Again Handley is wrong – my criticism of fourteen studies was not based upon the assumption that my colleagues cannot be wrong. My criticism (combined with David Gorski’s) was based upon a thorough analysis of their methods and claims.
My point above was not a criticism of fourteen studies, but rather a criticism of Handley for behavior that he repeats in his new post. I am saying that Handley believes that he must be correct, even if that means that hundreds if not thousands of physicians and scientists are corrupt or inept. I think Handley has again shown that my observation is accurate.
Arrogance of ignorance? Dr. Novella asserts, “I personally know of many people, including myself and David, who have both read all the studies and are telling the truth about our opinions that they do not support a link between autism and vaccines.”
He’s read the studies. The ones that cover 2 of 36 vaccines, 1 of 53 ingredients, never consider unvaccinated kids, and are almost all funded by conflicted parties and they clearly show ALL VACCINES don’t cause autism? And I’m the ignorant one?
Yes, Handley, you are. You failed to accurately read or represent what I wrote. Scientists learn to be careful and unambiguous in their writing. I said the evidence does not support a link between autism and vaccines. Handley interprets this as “clearly show ALL VACCINES don’t cause autism.” This is not being pedantic – a lack of evidence for is not the same as evidence against.
It is not only my opinion but that of the scientific community that the evidence does not support a link between vaccines and autism. You cannot prove a negative, that vaccines play no role in autism, you can only say that the evidence available so far cannot be used to conclude that there is a link. So any link is likely to be smaller than the power of the current evidence to detect.
But I shouldn’t try to confuse Handley with my elitist “sciency” logic.
We’re getting close to Handley’s one substantive point. Be patient. He continues:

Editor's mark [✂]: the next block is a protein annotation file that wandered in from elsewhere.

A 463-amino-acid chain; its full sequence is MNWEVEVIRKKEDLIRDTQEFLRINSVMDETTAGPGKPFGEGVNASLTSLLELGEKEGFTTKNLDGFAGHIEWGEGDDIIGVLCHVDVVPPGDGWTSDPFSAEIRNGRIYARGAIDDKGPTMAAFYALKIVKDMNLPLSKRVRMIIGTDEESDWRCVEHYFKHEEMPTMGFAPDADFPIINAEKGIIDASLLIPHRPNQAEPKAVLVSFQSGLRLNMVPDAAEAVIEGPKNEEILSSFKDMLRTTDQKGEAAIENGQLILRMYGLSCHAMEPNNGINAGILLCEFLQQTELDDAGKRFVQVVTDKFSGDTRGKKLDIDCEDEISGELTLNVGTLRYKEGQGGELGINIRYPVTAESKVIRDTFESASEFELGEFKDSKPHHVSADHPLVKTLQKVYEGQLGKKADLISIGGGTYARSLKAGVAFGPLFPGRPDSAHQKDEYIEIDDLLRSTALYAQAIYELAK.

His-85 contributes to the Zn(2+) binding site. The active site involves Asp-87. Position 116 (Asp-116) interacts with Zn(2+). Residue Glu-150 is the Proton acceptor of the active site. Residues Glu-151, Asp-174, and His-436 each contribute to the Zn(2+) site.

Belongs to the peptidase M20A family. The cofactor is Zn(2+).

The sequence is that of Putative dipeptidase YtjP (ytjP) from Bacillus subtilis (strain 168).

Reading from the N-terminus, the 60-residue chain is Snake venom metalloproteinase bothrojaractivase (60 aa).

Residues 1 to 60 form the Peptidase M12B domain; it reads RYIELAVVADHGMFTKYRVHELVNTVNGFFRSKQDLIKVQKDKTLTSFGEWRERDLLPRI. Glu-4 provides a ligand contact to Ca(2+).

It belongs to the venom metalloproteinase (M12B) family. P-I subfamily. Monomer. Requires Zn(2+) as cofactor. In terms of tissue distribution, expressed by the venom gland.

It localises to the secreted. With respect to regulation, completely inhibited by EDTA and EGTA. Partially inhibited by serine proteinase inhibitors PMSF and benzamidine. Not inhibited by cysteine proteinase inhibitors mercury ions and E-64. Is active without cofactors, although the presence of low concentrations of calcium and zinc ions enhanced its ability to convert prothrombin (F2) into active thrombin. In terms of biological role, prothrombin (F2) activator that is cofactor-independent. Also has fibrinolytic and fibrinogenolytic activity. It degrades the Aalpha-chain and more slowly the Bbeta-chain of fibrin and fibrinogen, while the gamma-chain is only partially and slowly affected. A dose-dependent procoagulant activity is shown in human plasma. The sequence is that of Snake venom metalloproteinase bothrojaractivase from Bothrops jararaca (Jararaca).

And, in making his point, this is the only study Dr. Novella points to. To summarize, Dr. Novella demonstrates an incomprehensible level of ignorance in the following four ways:
1. He argues that I suffer from the “arrogance of ignorance” because many of his self-interested colleagues disagree with me and they must surely be right. Do I really need to cite the thousands of examples in human history where the consensus of the day turned out to be wrong? He calls himself a “skeptic” but I’m wrong because his friends think I’m wrong and surely my brain is not as big as theirs?
He loves the elitism gambit. I never argued Handley is wrong because his views go against the mainstream – I argued he is arrogant because he has more faith in his street smarts than the training and years of dedicated study of thousands of experts. Handley is wrong because his arguments are factually and logically challenged – his arguments do not stand up under scrutiny. Again – he largely ignores the substantive analysis that David and I did and chooses rather to engage is character assassination.
2. He cites a study that solely looks at the relationship between thimerosal and autism (1 of 53 ingredients in vaccines) as PROOF that “vaccines do not cause autism.” This is a reckless over-generalization that has no basis in fact.
Again – see above. I never said it was proof, just an analysis does not support a link. I also was not relying upon this one study. Handley has to be willfully misrepresenting my entry, in which I sated clearly that it was a follow up to David’s post which discussed the methods and several other specific studies. I also have written about many of these studies in separate blog entries, easily discoverable with a Google search or by searching on this blog.
3. Of all studies, he chooses to defend the Madsen Denmark study (see above) that has without question the most egregious data-trick ever used in a thimerosal-autism study, and a study that has even been discredited by the CDC and NIEHS as “unhelpful.”
I only chose this study because David analyzed many of the other studies. We had agreed to divvy up the analysis.
Handley does not provide a link or reference for his quote. The CDC still lists this study as part of the evidence for lack of an association between thimerosal and autism. In this recent review they write:
An ecological study in Denmark analyzed data from almost 1,000 children diagnosed with autism over 30 years. Thimerosal was used in childhood vaccines from the early fifties until 1992, and there was no trend for an increase in autism up through 1990. From 1991 to 2000, the incidence of autism increased, after thimerosal was discontinued from vaccines, suggesting no relationship between thimerosal and autism in Denmark.